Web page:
James Van Patten Paintings
James Van Patten, “Charlotte Valley Swamp”, Watercolor on paper, 24″ X 34″
Some stunning photo-realist paintings by James Van Patten are being exhibited at OK Harris Gallery in New York until January 3, 2009. These current works concern what he describes as “throwaway scenes” of marsh lands and quiet, tucked away ponds, brooks and tributaries. I was amazed to learn that most of the paintings are watercolors. I’ve rarely seen photo-realist works done in the medium of watercolor.
Aside from these being exceptional works, I also have a strong affinity to these images. I grew up near a nature preserve containing a salt marsh habitat that snowy egrets would migrate through in Maine. Prior to the English’s genocide in New England, Abenaki Indians used to occupy the marsh lands, which they called Owascoag (meaning “place of tall grass”). Salt marsh habitats are usually preserved for their rarity, but there are many other areas besides salt marshes that look like the places Van Patten’s paintings depict. Such places are normally outside the boundaries of populated centers. Too unstable or unattractive for development or commerce, these places avoid human footprints and design. The smell of the water, salt and mud in the air, the quiet that can be experienced, the crackling of the reeds and brittle grass in the wind – is this the throwaway land? These paintings are amazing.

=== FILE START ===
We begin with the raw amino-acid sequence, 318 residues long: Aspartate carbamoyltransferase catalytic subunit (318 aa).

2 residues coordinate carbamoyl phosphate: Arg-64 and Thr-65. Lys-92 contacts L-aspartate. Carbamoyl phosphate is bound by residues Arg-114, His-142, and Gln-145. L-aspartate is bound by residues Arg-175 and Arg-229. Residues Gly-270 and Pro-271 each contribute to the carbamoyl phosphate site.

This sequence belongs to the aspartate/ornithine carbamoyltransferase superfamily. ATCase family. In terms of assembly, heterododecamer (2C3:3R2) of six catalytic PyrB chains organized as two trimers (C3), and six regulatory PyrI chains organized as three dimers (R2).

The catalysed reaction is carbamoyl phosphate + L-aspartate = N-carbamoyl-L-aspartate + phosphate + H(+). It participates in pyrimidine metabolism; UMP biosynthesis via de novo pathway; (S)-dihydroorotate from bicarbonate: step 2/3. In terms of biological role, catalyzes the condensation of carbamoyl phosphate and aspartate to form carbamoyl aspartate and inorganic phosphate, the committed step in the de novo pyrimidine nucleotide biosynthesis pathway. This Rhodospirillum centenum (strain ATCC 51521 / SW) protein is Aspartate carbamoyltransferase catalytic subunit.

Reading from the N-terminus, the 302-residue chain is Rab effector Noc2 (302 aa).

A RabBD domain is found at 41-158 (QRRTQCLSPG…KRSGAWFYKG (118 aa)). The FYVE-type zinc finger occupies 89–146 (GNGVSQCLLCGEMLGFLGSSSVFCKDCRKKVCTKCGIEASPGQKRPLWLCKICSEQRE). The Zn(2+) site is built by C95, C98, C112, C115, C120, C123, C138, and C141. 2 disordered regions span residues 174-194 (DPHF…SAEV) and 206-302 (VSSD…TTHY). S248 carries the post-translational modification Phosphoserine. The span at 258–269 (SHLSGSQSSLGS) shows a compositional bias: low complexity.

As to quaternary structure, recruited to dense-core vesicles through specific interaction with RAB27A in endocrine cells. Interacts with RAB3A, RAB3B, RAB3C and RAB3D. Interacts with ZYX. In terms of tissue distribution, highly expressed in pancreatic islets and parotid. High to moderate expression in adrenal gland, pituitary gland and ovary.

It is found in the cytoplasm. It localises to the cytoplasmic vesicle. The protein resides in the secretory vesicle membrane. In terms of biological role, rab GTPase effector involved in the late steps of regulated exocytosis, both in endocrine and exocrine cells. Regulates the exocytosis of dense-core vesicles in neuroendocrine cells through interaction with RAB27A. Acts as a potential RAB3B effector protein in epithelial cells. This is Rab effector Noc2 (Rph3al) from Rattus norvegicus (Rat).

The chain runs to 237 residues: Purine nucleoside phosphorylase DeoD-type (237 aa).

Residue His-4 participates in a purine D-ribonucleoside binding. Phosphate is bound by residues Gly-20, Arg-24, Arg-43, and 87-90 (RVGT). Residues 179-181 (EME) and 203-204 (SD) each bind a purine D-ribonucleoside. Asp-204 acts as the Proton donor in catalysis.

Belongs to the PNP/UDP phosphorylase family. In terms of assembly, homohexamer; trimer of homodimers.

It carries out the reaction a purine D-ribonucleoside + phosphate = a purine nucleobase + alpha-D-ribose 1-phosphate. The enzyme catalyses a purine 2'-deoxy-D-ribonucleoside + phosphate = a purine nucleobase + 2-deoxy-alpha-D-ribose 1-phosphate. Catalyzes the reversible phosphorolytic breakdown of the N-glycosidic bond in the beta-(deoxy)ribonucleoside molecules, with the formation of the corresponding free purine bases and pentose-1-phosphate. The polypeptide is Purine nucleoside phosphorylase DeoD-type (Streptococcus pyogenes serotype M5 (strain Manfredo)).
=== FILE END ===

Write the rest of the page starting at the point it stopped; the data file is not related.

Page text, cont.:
James Van Patten, “Flood Mud”, Watercolor on paper, 10″ X 13″
James Van Patten, “Over the Edge”, Acrylic on linen, 48″ X 64″
James Van Patten, “Almost Unnoticed”, Watercolor on paper, 10″ X 13″